The Minister of Transport, Fikile Mbalula, says the appointment of Collins Letsoalo as the new Chief Executive Officer (CEO) of the Road Accident Fund (RAF) will bring stability to the organisation.
"I am pleased to announce that Cabinet has approved the appointment of Letsoalo as the CEO of the RAF. We welcome this decision and we believe this appointment will go a long way in placing the RAF on stable footing," the Minister said on Friday.
Letsoalo was over the last few months on secondment from the Department of Transport as the acting CEO at the RAF.
In his previous capacity as the Chief Financial Officer of the department, he was intimately involved in providing support to the fund.
"Letsoalo joins the RAF at a time when it is facing daunting challenges and requires a steady hand to guide it through the change into the Road Accident Benefit Scheme, once the enabling law has been passed by Parliament.
"I have no doubt that he will rise to the occasion and provide decisive leadership in tackling the challenges," the Minister said.
The Road Accident Benefit Scheme Bill was introduced in Parliament with the aim of addressing the challenges faced by the RAF.
"The passage of this Bill will establish a sustainable Road Accident Fund Benefit Scheme predicated upon social insurance and capped benefit principles," the Minister said.
The Department of Transport is working with Parliament to ensure the Road Accident Benefit Scheme Bill is passed.
"This legislation will not only place the RAF on a stable footing, but will also ensure that the intended beneficiaries receive their benefits much quicker in order to restore their livelihoods affected by road crashes," the Minister said.
Letsoalo holds various qualifications including a Bachelor of Commerce in Economics, Advanced Diploma in Central Banking, a Diploma in Treasury Management and Trade Finance, a Postgraduate Diploma in Trade Finance, as well a Postgraduate Diploma in Management.
The Minister said Letsoalo brings to this role a wealth of management experience both from the public and private sectors.
"The RAF continues to experience tremendous pressure on its ability to carry out its mandate. Each time some is injured on our roads, whether they are South African or foreign nationals, the RAF incurs liability," Mbalula said.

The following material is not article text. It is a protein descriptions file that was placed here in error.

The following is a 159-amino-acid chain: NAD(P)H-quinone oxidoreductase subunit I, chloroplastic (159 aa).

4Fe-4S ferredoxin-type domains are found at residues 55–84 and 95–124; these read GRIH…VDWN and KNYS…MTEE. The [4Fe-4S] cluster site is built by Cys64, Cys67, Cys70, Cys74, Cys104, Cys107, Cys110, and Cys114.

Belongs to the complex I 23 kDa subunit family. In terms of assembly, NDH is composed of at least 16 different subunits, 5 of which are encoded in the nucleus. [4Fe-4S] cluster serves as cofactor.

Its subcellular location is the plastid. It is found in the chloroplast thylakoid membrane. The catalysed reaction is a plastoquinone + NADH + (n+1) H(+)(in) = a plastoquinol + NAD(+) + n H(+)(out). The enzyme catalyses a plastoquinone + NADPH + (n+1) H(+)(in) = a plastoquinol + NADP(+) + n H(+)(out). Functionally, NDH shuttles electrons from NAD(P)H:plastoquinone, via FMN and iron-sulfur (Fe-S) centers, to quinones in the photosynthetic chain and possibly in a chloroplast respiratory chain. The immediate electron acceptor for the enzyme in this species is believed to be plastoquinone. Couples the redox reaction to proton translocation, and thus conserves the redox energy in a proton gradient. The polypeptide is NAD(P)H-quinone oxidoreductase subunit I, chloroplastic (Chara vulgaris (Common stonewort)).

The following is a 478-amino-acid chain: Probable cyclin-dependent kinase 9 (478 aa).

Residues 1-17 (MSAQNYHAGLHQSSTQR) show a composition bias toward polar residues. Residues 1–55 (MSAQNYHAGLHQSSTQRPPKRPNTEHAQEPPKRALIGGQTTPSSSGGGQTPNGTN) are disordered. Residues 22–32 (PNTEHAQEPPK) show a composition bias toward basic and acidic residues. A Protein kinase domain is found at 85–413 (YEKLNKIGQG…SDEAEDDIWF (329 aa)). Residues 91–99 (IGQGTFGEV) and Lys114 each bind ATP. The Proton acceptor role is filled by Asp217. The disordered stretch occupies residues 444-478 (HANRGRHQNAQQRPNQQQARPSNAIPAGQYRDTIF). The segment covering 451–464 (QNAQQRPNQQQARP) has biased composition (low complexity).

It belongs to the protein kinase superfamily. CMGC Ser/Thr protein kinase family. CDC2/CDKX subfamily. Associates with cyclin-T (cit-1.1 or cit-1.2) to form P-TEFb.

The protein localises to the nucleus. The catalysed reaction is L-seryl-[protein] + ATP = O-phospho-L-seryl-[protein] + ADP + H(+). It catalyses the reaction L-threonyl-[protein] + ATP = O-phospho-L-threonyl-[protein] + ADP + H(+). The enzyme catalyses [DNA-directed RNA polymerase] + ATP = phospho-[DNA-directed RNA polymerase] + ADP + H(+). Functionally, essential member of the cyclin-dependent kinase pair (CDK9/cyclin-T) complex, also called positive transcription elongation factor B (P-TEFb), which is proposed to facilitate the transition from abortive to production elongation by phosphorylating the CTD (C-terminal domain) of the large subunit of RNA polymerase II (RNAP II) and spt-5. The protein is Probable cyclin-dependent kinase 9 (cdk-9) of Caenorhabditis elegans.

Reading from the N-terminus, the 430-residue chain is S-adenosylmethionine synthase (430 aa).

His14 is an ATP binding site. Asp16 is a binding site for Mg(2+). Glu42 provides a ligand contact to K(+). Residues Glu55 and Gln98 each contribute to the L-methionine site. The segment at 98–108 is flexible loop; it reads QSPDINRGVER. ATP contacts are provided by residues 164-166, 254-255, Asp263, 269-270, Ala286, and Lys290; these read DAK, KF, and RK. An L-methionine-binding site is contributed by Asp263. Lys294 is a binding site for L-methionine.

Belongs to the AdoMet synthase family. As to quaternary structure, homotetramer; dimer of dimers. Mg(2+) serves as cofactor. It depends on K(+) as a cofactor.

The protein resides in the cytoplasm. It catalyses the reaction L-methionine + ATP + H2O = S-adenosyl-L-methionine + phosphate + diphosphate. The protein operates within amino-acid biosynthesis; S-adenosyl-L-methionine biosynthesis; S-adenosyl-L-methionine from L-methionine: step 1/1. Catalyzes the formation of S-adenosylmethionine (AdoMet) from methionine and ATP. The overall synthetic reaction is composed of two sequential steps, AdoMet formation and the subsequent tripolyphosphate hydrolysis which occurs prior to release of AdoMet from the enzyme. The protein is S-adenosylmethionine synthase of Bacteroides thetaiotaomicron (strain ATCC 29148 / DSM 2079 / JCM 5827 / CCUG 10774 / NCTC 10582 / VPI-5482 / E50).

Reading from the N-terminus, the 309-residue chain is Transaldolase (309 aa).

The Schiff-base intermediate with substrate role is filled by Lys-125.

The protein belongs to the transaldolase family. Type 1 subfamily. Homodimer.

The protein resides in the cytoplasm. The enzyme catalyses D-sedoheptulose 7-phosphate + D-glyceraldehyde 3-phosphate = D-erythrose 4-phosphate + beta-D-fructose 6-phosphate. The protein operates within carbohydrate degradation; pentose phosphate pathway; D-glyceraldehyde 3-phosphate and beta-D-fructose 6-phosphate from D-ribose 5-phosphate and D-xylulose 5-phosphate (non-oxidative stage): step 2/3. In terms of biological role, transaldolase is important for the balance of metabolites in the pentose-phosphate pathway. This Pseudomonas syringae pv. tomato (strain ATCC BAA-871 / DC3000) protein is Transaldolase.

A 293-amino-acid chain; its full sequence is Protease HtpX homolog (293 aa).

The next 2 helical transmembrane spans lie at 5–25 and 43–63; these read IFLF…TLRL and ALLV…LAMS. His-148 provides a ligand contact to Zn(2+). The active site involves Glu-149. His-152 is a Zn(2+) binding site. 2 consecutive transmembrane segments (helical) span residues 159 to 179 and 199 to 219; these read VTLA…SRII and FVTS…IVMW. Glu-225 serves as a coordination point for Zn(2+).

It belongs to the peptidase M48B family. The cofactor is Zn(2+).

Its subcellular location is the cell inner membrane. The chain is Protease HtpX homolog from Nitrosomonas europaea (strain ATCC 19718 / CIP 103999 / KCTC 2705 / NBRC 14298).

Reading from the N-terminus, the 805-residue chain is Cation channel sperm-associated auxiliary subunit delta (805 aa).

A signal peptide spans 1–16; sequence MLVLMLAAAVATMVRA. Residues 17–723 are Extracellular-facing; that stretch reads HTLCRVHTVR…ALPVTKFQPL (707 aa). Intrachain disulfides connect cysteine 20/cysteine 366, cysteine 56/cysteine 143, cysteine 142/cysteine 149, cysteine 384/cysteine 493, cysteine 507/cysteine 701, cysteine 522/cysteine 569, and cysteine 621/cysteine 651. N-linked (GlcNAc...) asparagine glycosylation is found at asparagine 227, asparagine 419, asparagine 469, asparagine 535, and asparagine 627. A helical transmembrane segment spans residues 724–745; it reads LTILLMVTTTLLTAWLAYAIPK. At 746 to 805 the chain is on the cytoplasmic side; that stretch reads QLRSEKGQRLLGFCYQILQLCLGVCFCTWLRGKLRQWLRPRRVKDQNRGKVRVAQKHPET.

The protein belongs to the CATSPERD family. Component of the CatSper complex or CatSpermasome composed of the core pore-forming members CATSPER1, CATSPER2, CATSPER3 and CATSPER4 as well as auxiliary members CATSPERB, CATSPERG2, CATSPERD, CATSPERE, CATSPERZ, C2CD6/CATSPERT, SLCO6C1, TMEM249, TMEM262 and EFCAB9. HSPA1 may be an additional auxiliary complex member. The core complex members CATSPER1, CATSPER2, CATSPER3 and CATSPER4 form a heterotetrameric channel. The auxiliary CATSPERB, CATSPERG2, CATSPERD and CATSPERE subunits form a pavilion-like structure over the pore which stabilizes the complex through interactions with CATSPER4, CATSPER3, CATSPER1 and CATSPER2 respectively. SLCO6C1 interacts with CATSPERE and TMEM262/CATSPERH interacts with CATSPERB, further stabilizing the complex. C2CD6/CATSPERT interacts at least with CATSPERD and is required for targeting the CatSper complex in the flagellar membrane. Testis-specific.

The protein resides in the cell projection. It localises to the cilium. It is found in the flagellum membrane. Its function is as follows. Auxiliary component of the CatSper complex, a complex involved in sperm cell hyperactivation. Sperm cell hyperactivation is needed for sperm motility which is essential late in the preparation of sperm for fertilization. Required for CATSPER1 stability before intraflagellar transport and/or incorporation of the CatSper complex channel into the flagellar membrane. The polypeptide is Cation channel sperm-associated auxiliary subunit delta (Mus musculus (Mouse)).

As at 31 March 2020, the RAF liability grew to R324 billion and also had claims of R17.2 billion that had been finalised but could not be paid due to financial cash flow challenges.
"The key driver of this liability has been the increasing number of claims and the high administrative costs. During the 2019/20 financial year, the fund registered approximately 102 086 new claims.
"The R17.2 billion is owed to claimants, who have already waited, on average, for five years, to have their claims settled," the Minister said.
He said the fund has operated on a financially unstainable model for a number of decades.
"However, this challenge is compounded by the ever-increasing administrative costs of the RAF scheme. Of the revenue collected, more than R17 billion or 40% of this goes to administrative costs, with only R26 billion or 60% received by claimants.
"Of the R17 billion, R10.6 billion is legal costs. In the R26 billion paid, there is a further 'success fee' to the claimant's attorney, as part of the contingency fees agreement entered into between the claimants and their legal representatives," the Minister said.
While the majority of these legal costs are incurred, there is very little value added, as most of these claims (more than 90%) are settled out of court, after an average of five years has lapsed.
"This means that less than 5% of the RAF legal matters end up in front of a judge, while constituting more than 80% of the civil trial court rolls. The neglect of early investigations and settlement of claims has also resulted in the fund receiving an average of just over 4 353 summons per month," the Minister said.
He said these challenges require strong and visionary leadership.
"The board we appointed in December wasted no time tackling the challenges head on. They prioritised the task of appointing a fit and capable CEO to steer the ship and confront the intractable challenges head on," the Minster said.